The Importance of an Open Source MANO Community
Telephonica recently joined the ranks of 22 service providers and ISPs in creating an Open Source MANO Community.
Radware is also a member of the Open Source Mano (OSM) project. We believe it is a welcome initiative that will help expedite the adoption of NFV since it tackles some of the biggest barriers.
The lack of a unified end-to-end service deployment model is problematic for all players in the NFV market: For VNF vendors, it results in duplication of integration work; not only do we need to develop specialized deployment descriptors, but more importantly (and painfully), integration into different MANO stacks, requires tight collaboration with vendors of such stacks, to develop the full automation of end-to-end service life cycle processes. Clearly, this requires from VNF, and MANO stack, vendors a lot of resources.
For MANO vendors, not only does it implies additional development efforts, as for VNF vendors, but more importantly, it creates closed eco-systems where each MANO stack can properly support only those VNFs that have been explicitly integrated into their system.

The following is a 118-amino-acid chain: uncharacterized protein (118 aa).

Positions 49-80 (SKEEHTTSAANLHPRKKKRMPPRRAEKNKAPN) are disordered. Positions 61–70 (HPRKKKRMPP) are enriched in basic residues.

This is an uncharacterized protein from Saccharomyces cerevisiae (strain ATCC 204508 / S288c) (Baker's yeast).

Finally, it forces service providers to select entire closed eco-systems instead of desired open, pluggable system envisioned by the originators of the NFV transformation.
The backing of ETSI and a growing list of major service providers indicates that OSM has the potential of not just becoming yet another MANO stack, but to create a reference implementation that properly covers end-to-end service life cycle automation including the much needed uniform deployment model. The success of an open and unifying project, such as OSM, will encourage reusability and plug ability across the entire spectrum, which in turn will lead to faster innovation since resources freed from repetitive duplicate work, can now focus on advancing the state of the art.
At Radware we intent to follow closely the progress of this important project and contribute our expertise and know-how to ensure its success, in particular we would focus on the mechanisms needed for full automation and configuration of VNFs after initial provisioning of resources and connectivity, i.e., automation of Day 2+ configuration processes.